Apr 27, 2011

Playing pretend

It often surprises me to learn that, in this age where computers and the Internet are so deeply rooted in our industry and economy, some people still consider anything happening in computers as "virtual" or "trivial".
The idea that friends met on forums, or games played online, are "not real" and thus valueless, is a common argument.
And indeed, it is hard to grasp just how concrete or abstract computer stuff really is. What makes people you meet online "real" friends ? After all, you've never met them in real life. What makes computer games enjoyable, and why do some people find them worth so much of their time ? After all, they're just about silicon bits slightly changing their electric charge, and pixels flicking on and off.
So, why is all of that such a big deal ?

Truth is, this is not restricted to computers. A modern society these days is mostly built on "abstract" stuff. Fictions in films and books are not real, yet they shape entire cultures. Heroes and stories and myths which everybody knows never existed still inspire countless people throughout the world. And all this is because we live in a society based on playing pretend.

Pretending is a key element in human societies since the dawn of civilization.
Why did we start burying our dead, and try to connect with an invisible and hypothetical higher force ? I think we were pretending. We were pretending that there was maybe a meaning to all this somehow, and that it would be okay and Death wasn't something to be afraid of. So just in case, we started believing in an abstract concept, and gave it very real importance in our cultures and rites.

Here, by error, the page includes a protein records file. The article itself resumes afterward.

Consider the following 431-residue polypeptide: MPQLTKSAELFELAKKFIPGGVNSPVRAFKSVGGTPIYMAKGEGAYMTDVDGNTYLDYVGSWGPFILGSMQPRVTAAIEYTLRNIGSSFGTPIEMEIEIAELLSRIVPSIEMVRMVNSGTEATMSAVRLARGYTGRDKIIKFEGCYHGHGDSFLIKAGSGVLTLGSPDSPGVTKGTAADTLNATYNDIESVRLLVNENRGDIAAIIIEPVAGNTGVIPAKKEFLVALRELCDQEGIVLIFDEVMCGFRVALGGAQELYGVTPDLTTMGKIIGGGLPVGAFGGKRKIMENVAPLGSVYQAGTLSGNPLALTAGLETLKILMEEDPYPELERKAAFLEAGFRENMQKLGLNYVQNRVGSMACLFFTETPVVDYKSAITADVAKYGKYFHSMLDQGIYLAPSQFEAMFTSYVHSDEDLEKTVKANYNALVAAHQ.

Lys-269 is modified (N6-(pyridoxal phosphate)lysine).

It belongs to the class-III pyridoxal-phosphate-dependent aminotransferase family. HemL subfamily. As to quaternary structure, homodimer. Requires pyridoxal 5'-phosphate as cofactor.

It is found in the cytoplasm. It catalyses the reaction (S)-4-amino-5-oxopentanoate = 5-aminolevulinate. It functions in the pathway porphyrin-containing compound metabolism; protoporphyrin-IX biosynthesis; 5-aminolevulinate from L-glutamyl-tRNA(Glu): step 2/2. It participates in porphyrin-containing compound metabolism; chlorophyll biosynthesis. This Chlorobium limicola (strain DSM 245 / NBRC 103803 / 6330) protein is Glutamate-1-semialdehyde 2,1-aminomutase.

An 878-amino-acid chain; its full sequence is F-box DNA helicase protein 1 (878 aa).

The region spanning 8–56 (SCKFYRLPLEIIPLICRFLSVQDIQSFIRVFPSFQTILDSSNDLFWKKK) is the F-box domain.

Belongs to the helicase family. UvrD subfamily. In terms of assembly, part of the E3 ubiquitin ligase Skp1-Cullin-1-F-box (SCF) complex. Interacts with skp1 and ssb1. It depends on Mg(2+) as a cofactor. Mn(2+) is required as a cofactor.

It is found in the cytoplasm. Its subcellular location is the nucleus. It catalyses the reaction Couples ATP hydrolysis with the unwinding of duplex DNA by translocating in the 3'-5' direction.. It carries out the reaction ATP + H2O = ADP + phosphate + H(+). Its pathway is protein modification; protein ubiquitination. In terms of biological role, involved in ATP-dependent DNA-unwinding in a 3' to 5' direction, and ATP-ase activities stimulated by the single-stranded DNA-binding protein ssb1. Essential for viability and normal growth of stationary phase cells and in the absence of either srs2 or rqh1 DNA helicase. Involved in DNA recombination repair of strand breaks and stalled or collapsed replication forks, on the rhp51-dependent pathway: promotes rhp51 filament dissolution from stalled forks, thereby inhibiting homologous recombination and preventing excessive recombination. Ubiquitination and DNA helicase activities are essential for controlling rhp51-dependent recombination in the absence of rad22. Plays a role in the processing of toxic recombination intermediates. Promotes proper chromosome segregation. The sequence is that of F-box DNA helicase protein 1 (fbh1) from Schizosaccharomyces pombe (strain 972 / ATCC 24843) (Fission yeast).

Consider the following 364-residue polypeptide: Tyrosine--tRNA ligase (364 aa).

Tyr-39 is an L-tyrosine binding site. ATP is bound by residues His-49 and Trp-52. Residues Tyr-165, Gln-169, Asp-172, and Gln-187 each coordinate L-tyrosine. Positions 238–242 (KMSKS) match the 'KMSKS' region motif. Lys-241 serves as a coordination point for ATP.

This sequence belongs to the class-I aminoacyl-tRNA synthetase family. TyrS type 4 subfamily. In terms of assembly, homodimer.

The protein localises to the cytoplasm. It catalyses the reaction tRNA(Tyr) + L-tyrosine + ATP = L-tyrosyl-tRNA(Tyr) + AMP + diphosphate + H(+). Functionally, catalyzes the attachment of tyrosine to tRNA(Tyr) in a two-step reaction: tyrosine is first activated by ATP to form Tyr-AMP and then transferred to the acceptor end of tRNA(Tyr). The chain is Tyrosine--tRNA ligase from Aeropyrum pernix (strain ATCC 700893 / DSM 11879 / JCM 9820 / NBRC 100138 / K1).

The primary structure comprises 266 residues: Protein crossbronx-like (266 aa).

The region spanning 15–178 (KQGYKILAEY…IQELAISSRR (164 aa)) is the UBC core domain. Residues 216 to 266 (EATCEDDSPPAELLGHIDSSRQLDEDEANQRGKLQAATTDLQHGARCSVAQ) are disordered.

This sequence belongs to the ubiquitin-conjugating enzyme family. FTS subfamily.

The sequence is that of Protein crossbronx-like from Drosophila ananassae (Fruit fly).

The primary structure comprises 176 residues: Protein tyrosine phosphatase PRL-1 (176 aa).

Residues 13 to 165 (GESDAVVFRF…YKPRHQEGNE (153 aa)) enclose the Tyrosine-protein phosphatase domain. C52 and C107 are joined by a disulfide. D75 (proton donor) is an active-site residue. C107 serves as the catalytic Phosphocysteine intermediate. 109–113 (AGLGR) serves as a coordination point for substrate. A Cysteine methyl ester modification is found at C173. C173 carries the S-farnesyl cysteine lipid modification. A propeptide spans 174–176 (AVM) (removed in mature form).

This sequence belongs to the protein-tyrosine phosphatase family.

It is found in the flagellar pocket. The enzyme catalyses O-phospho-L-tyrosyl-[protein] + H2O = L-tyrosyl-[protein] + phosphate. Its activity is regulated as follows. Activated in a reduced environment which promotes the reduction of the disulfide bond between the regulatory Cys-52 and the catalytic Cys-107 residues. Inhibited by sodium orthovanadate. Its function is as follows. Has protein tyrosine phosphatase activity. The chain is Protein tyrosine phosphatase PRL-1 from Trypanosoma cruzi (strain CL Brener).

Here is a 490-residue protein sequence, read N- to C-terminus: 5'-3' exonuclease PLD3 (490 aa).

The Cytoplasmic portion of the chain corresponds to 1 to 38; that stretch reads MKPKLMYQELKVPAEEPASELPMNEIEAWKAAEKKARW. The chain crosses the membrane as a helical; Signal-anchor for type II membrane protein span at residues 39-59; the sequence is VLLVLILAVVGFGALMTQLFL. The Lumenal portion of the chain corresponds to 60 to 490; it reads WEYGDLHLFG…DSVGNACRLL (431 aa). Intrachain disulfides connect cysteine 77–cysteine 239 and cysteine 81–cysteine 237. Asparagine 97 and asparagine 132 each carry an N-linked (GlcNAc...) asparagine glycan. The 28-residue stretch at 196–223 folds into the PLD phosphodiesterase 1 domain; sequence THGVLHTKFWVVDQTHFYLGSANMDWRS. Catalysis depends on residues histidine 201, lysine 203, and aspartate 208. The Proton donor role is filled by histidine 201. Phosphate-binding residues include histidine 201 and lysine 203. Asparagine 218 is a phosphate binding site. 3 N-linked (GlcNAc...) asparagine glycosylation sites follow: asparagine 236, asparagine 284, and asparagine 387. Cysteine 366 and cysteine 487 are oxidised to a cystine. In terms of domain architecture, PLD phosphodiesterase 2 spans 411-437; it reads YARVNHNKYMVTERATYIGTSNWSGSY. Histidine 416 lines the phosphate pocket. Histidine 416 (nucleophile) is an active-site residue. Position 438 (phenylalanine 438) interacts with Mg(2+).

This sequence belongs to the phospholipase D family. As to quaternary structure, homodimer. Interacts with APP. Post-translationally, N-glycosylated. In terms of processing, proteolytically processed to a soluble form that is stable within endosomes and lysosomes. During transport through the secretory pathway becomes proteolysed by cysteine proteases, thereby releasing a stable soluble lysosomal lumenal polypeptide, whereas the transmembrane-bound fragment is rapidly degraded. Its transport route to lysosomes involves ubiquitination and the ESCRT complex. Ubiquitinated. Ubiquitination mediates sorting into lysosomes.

Heroes and stories are obvious examples of pretending. We know that movie we're watching is not real - yet the emotions they elicit in us are. A video game is also objectively unimportant - yet we invest time in them, pretending we are heroic knights in made-up kingdoms; and the fun and satisfaction derived from them are real. Heroes in myths can also inspire us; blatantly exaggerated feats of heroism can still fill us with confidence and courage. Heroes of cautionary tales can also teach us lessons, despite their virtuality. All of this relies on suspension of disbelief - we know it's not real, but it still affects us. I don't think the fictional origin of something makes its impact on us any less valid or real.

Money is also almost entirely based on pretending. Instead of bartering for real goods, we have faith in arbitrary values assigned to specific objects or services, and pretend that bits of paper intrinsically bear those values. And there are many other abstract economic concepts behind that which are even more detached from reality.

Likewise, language is a common agreement to pretend that a sound refers to a thing, action, or concept. Words have no meaning in themselves.

Mathematics are the science of the abstract. Numbers have never existed as real-world entities; they're just tricks of the mind. Yet we can manipulate them and draw very real conclusions from them.

Pretending makes many things possible. We can pretend something has meaning when it does not, to reassure or distract ourselves. We can pretend something is real and behave as if it was; and often, it is enough that many people believe in one thing for that thing to have a real-world incidence.

And all that is what makes it okay for me to waste my days on Minecraft.

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